There’s nothing stopping my account executives from taking a couple of days off and not doing anything and that’s by design. We trust them, they’re 10 plus, 15 plus year enterprise sales guys, so they don’t need to punch a clock. We’ve done a lot of scrutiny in the interview process to make sure we have the right people in place because we feel like if we have the right people in place, then the operations will flow.
If you’re fighting upstream against someone that doesn’t want to work, it’s a lot easier to go higher and find someone that is willing and motivated and ambitious to work. I think that’s an overlooked part of revenue operations is the people over process. If I get the right people in place, I need less process to be successful and that helps both sides.
Tom: Can you share something that you do in the recruitment process that helps you screen for that work ethic?
Greg: A lot of it, you do enough interviews to get a feel for it and really, I don’t like the typical interview where, you know, what’s the last book you read and all these questions, I’d rather prefer to just have a conversation. The biggest thing that I look for in an interview process and finding the right person is I want to know when they struggled. It happens to everybody. If you’re telling me you’re a sales rep and you’ve never struggled, you’ve probably never really push yourself to the max and I want to see how people respond to adversity.
You see that a lot in military settings, you want to put someone through adversity. I don’t really want to put anyone through adversity. I want that to have already happened and I just want to see how they react and see if they’re going to be honest with their feedback, if they’re self-aware. I did struggle in this situation and I wasn’t able to turn it around, but here’s what I’ve learned from it. Or, “Hey, I fought through this and I was able to do this.”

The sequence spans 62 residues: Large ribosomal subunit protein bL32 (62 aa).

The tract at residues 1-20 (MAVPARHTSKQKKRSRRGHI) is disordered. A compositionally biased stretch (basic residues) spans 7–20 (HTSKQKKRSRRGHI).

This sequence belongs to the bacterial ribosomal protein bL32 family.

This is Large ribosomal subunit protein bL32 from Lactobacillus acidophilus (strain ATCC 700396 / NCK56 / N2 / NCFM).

If I know someone’s been through a battle before, I’m not worried about the battle they’re going to face at our company, because every sales organization, there’s easy times, there’s bad times. I just want to make sure that when they’re not at 200% of quota that they’re not going to get too stressed out, or too miserable, trying to catch up to their quota. That’s usually the thing that I try to focus on because they wouldn’t even be in the interview if they weren’t successful. So, I trust their success. I want to know more about how they got there essentially.
Tom: Got it. From all of your experience in different companies with sales ops, what [unintelligible 00:15:38] role been in the intro process for salespeople? Are you guys doing [unintelligible 00:15:43] interview? Do you just observe the process? Because [unintelligible 00:15:48] some people who come on and say that actually they don’t really get a lot at all and some people who are responsible for interviewing.
Greg: Yes, so I’ve been lucky enough. A lot of the places I’ve been, my role has been kind of intermixed with like a leadership role, a sales leadership role. At NUVI, I was very involved. I was kind of the hiring manager over a lot of the sales teams. I would bring in the sales team leads and we would co-interview most people. At Lingotek, we have sales leadership in place that is ultimately the people that are hiring, but with processes. I’m the one that’s going to on-board them and train them, and do everything. I’m involved in that process quite a bit. We do a lot less hiring at Lingotek, and so we’re a lot more thorough. They’ll meet 6 or 7 people on the team before we actually extend an offer.
It’s a lot more of a committee decision than it is like a VP of sales saying, “Hey, this is my guy”. Then, all of a sudden, everybody else gets to meet him on the first day. It’s a lot more involved process. I think that’s good because I can give someone insight on how well I think they can adapt to our system because we want them to sell within our system. We don’t want this rogue sales rep that’s just going crazy, discounting all over the place, and doing stuff that is just going to be a headache for everybody else on the team. You get a few different perspectives, and I think that’s healthy to get kind of a full-circle perspective on a recruit.
Tom: Got it. Can you share your involvement in the sales forecasting process? Are you responsible for presenting the forecast to the VP of sales?
Greg: Yes, so the way that we do it at Lingotek is we have weekly regional calls for the sales team. Every region has a quick call where we go through pipeline every week, and we dig in a little bit deeper onto specific deals. That is the VP of sales and myself and then the sales team.
Everyone from SDR to sales engineer gets involved in that. We do the deep dive, it usually takes 30 minutes every week. Then I run a forecasting call the next day. Then all the regions come together and we do a quick, almost like hold yourself accountable forecast. I already know what it is because we had the deep dive call. Within Salesforce, we do all of our forecasting with custom objects that I’ve created.